Notes

Compiler basics: user-defined functions and variables

January 20, 2019

In this post we'll extend a simple compiler from the first post to support defining functions and variables. Additionally, we'll require the program's entrypoint to be within a main function.

The resulting code can be found here.

Function definition

The simplest function definition we need to support is for our main function. This will look like this:

$ cat basic.lisp
(def main ()
     (+ 1 2))

Where compiling and running it should produce a return code of 3:

$ node ulisp.js basic.lisp
$ ./build/a.out
$ echo $?
3

Parsing function definitions

The entire language is defined in S-expressions and we already parse S-expressions.

$ node
> const { parse } = require('./parser');
> JSON.stringify(parse('(def main () (+ 1 2))'));
'[[["def","main",[],["+",1,2]]],""]'

So we're done!

Code generation

There are two tricky parts to code generation once function definitions are introduced:

Function definitions

A function definition looks like a function call. So we'll need to keep a list of "primitive" functions that handle what looks like function calls differently.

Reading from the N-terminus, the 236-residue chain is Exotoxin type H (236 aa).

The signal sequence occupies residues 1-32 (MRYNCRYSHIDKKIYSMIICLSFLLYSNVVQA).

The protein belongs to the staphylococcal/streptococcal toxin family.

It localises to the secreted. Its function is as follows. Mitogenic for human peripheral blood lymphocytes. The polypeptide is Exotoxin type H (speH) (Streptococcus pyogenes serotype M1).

function compile_define() {
  // TODO
}

const primitive_functions = {
  def: compile_define,
};

Then in our compile_call function we need to see if the function being "called" is in this list. If so, we allow the associated callback to handle compilation.

function compile_call(fun, args, destination) {
  if (primitive_functions[fun]) {
    primitive_functions[fun](args, destination);
    return;
  }

  // Save param registers
  args.map((_, i) => emit(1, `PUSH ${PARAM_REGISTERS[i]}`));

  // Compile registers and store as params
  args.map((arg, i) => compile_expression(arg, PARAM_REGISTERS[i], scope));

  emit(1, `CALL ${BUILTIN_FUNCTIONS[fun] || scope[fun]}`);

  // Restore param registers
  args.map((_, i) => emit(1, `POP ${PARAM_REGISTERS[args.length - i - 1]}`));

  if (destination && destination !== 'RAX') {
    emit(1, `MOV ${destination}, RAX`);
  }
}

Now we can begin thinking about compile_define. It takes args which will be a list of three elements containing the function's:

It does not use destination because we're treating function definitions as statements for now and not as expressions. If we were treating it as an expression, we might store the address of the function in the destination register. We keep destination around to keep the primitive function signatures consistent.